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Gingrich Cuts Staff, Schedule in Bid to Revive Struggling Campaign

Newt Gingrich; photo by Win McNamee/Getty Images

Republican presidential candidate and former House Speaker Newt Gingrich. Photo by Win McNamee/Getty Images.

The Morning Line

He may be running a distant third in the delegate race and struggling financially, but Newt Gingrich is not yet ready to throw in the towel.

Instead, the former House speaker will lay off about a third of his staff and cut back his campaign schedule to focus on wooing delegates in the event Mitt Romney fails to reach the 1,144 needed to claim the nomination before the August convention in Tampa.

The news was first reported by Politico Tuesday night.

The changes are the latest setbacks to the Gingrich campaign, which suffered embarrassing losses in the Alabama and Mississippi primaries earlier this month — Southern states critical to the candidate’s strategy. Financial reports released last week also revealed the campaign had more debt than cash on hand.

The developments come as a CNN poll out Tuesday found that 60 percent of Republican voters feel that Gingrich should drop his bid for the Republican nomination. Just 39 percent said he should continue his presidential run.

(The same poll showed similar numbers for Texas Rep. Ron Paul, who has also been keeping a light campaign schedule of late but does have an event planned Wednesday in College Park, Md.)

Gingrich has resurrected his campaign twice before: last summer after most of his senior staff resigned and earlier this year following his defeat in Iowa when he rebounded to win South Carolina, one of his two primary victories.

Given his money woes and growing delegate deficit, a third comeback on Gingrich’s part would appear to be a long shot.


The protracted GOP fight appears to have taken its toll on Romney, as a new Washington Post/ABC News poll found that 50 percent of Americans have an unfavorable impression of the Republican front-runner. Slightly more than a third — 34 percent — have a favorable impression of the former Massachusetts governor.

By comparison, 53 percent of respondents said they had a favorable impression of President Obama, while 43 percent said they viewed him unfavorably.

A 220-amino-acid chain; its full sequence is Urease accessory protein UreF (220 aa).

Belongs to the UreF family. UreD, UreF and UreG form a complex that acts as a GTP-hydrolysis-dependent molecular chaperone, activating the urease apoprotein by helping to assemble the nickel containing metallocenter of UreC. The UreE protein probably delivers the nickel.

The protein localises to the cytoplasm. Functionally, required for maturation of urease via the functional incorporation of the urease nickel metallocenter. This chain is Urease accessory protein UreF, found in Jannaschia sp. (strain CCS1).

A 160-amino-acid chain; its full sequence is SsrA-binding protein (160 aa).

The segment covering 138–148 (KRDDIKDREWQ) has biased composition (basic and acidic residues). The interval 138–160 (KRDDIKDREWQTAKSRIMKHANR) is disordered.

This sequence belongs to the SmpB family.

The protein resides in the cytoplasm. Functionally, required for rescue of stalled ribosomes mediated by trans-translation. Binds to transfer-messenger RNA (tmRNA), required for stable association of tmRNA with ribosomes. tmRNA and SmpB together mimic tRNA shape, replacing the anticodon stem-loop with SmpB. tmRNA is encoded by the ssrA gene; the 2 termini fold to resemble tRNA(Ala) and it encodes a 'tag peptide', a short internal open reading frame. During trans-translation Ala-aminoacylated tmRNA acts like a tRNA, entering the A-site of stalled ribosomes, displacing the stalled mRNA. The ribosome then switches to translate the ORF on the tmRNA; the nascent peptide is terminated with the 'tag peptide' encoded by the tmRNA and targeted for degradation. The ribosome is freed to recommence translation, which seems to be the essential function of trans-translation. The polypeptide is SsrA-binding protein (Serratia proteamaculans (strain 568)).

Among independents, who will be key in a general election contest, the president received a 50 percent favorable mark and 46 percent unfavorable. For Romney, his rating is upside-down, with 35 percent of independents viewing him favorably and 52 percent unfavorably.

The president also looks strong against both Romney and Rick Santorum in three general election swing states/release-detail?ReleaseID=1727) — Florida, Ohio and Pennsylvania — according to a survey released Wednesday by Quinnipiac University.

“President Barack Obama is on a roll in the key swing states,” Peter A. Brown, assistant director of the Quinnipiac University Polling Institute, said in a statement. He cautioned that Romney and Obama had been tied not long ago in Ohio and Florida: “But the election is not today. It is seven months away.”

Here are the details:

Florida: Obama beats Romney, 49 percent to 42 percent; Obama beats Santorum, 50 percent to 37 percent.

Ohio: Obama beats Romney, 47 percent to 41 percent; Obama beats Santorum, 47 percent to 40 percent.

Pennsylvania: Obama beats Romney, 45 percent to 42 percent; Obama beats Santorum, 48 percent to 41 percent.

However, Romney is strengthening his position in upcoming primary states.

Romney leads Santorum 39 percent to 31 percent among Wisconsin Republican voters, according to a poll released Tuesday by Marquette University Law School. Paul runs third with 11 percent, followed by Gingrich at 5 percent.

A new poll of Pennsylvania Republicans ahead of the April 24 primary from Franklin & Marshall College found Santorum leading Romney by just two points, a huge drop from his 15-point lead in the same poll a month ago.

In North Carolina, Santorum and Romney are tied at 30 percent in a new survey from the left-leaning Public Policy Polling. This is a state where Santorum would benefit from Gingrich disappearing, PPP found.

Romney apparently isn’t the only one who wants to end the primary.

Pew Research Center’s weekly News Interest Index survey found that 58 percent of Americans think the campaign has gone on too long, and 52 percent of voters think it is too negative and too dull.


Democrats had a field day Tuesday and dusted off Batman jokes after Politico reported about the proposed expansion of Romney’s home in La Jolla, Calif., complete with its own lobbyist and an elevator for his cars.

Politico’s Reid Epstein, who obtained a 2008 schematic for the renovation from a rival campaign, reports that it’s not all that unusual for people in this oceanfront neighborhood to hire lobbyists for such renovations:

A project this ambitious comes with another feature you don’t always find with the typical fixer-upper: its own lobbyist, hired by Romney to push the plan through the approval process.

Work on the project has not yet begun.

But it may not help Romney — whose wealth has caused him trouble connecting with average folks — to be seen building a split-level, four-vehicle garage that comes with a “car lift” to transport automobiles between floors, according to 2008 schematic plans for the renovation obtained by POLITICO that are on file with the city of San Diego….